The Boys Snickered

A class of second graders strolled by me as I sat in the hard plastic chair waiting for Georgi to finish her assessment. The kids must have come from the school library as they each carried tattered books in their hands. My focus was taken from the class to the girl who walked alone about 20 feet behind the rest of the class.

I recognized her almond shaped eyes and suddenly the distance between her and her classmates punched me in the gut.

She was wearing trendy jeans, a cute top and pink striped scarf. She clutched her books close to her body so not to drop them. She had straight, dark hair that hung half way down her back and bangs that covered most of her forehead.  I glanced at her eyes again, they were blue and I wondered if they glistened with brushfield spots like Lucy’s do.

I flashed her smile and got a wave in return. I wanted to get up and walk with her to class and tell her how beautiful I thought she was and that she reminded me of my Lucy. Instead I got up and walked the other direction in hopes of shaking the hurt that boiled inside me.

I returned some 10 minutes later to see her once again walking towards me. A group of 5-6 elementary aged boys stood between the girl and me. As she approached the group of boys their attention shifted from their boy like horseplay to the girl. One of the boys piped up and said “Hey, XXXX say “Monday.”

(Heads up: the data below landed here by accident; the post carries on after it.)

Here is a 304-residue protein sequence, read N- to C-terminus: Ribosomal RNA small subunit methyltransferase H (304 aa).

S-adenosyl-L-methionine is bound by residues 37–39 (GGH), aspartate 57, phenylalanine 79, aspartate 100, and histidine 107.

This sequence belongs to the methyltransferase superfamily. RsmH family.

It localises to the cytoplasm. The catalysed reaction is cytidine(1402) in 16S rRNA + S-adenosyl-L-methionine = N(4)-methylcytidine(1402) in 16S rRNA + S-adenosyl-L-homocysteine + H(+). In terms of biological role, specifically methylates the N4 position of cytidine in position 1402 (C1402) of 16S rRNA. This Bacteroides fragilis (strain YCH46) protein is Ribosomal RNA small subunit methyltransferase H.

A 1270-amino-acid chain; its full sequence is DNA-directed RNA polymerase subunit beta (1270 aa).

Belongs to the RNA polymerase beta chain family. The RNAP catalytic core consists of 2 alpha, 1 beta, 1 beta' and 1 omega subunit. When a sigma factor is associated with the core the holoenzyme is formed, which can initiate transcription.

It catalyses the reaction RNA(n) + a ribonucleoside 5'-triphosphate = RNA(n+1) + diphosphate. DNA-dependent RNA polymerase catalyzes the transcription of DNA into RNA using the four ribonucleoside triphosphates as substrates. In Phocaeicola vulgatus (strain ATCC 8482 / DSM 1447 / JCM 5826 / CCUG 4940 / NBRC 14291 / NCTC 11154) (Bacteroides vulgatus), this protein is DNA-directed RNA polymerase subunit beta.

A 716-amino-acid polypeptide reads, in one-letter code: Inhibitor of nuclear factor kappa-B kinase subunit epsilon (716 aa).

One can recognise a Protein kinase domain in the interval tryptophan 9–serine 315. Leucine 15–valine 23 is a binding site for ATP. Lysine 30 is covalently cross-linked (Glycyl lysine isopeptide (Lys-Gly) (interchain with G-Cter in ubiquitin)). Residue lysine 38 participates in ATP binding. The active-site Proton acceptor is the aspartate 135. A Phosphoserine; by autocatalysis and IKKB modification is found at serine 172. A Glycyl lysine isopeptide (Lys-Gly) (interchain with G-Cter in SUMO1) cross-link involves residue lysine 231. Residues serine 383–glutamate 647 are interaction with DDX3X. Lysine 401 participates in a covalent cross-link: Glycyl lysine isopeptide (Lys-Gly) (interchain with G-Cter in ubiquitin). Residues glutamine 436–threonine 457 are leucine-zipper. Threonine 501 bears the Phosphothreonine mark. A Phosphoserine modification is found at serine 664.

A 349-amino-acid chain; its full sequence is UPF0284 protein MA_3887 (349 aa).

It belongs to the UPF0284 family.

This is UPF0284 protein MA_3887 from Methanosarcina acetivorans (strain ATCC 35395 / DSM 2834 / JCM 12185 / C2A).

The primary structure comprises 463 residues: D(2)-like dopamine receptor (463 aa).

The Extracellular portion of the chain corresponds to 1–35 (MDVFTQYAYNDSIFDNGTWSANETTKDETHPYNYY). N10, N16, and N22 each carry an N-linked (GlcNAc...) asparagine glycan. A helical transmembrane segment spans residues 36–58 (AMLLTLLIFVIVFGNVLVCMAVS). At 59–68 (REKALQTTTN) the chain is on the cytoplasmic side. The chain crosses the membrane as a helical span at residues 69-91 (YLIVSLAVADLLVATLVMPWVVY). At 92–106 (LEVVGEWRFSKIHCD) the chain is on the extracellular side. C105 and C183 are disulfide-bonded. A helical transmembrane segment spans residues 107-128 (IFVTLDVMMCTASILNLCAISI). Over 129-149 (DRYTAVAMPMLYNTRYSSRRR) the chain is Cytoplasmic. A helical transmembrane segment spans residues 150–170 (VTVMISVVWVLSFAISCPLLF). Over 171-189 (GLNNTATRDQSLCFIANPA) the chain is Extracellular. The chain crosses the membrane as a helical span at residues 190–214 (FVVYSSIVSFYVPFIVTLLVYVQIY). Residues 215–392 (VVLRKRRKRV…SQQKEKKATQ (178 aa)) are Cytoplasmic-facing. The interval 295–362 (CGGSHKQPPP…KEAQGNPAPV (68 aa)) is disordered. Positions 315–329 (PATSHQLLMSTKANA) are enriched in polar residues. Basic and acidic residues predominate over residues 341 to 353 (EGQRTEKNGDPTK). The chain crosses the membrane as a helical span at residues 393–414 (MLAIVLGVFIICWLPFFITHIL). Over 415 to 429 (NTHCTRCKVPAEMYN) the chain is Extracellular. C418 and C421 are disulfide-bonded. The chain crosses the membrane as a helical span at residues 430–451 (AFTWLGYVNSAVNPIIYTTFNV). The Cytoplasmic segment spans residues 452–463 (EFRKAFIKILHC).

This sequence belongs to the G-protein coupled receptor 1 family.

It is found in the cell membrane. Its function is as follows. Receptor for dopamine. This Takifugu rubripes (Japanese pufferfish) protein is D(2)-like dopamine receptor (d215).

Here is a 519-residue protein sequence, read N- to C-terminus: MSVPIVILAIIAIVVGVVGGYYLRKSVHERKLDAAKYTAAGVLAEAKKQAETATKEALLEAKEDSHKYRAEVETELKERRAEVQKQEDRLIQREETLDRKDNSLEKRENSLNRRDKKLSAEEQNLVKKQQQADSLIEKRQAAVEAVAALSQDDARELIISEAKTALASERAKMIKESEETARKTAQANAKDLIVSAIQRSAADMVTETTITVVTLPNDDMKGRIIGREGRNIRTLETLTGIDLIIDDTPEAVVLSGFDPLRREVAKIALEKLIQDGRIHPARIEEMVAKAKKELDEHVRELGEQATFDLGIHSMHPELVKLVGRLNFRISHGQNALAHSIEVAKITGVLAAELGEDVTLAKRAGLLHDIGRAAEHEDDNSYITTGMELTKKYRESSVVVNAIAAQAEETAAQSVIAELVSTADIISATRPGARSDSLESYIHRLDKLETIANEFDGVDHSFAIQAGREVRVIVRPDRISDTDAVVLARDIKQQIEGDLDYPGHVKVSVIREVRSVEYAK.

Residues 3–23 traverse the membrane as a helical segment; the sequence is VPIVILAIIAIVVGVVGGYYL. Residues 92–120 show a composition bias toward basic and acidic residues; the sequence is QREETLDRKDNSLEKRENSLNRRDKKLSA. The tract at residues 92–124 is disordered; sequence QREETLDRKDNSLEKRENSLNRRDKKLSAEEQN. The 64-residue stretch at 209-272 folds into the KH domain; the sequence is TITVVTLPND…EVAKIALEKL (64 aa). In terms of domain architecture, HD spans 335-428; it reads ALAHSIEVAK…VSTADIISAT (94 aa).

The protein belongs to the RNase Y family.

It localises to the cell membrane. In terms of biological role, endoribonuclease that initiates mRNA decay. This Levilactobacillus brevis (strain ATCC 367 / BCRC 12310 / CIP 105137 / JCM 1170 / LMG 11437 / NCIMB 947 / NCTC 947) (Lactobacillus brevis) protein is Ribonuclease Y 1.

She grinned and “Monday” innocently rolled off her lips. She carried on towards her destination, naïve to the cruel reality that just took my breath away.

The boys snickered.

My heart ached.

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Teaching your kids to show love and respect to children with special needs

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One Response to The Boys Snickered

  1. Margo McDaniel says:

    I Have been thinking again lately about the extremely few people who can be found who will make an effort to be a friend. Typical people, as ‘we’ call them, and special people. Intermingling, having some wisdom beyond themselves to see the value in being a friend to have a friend. My heart aches constantly on this.

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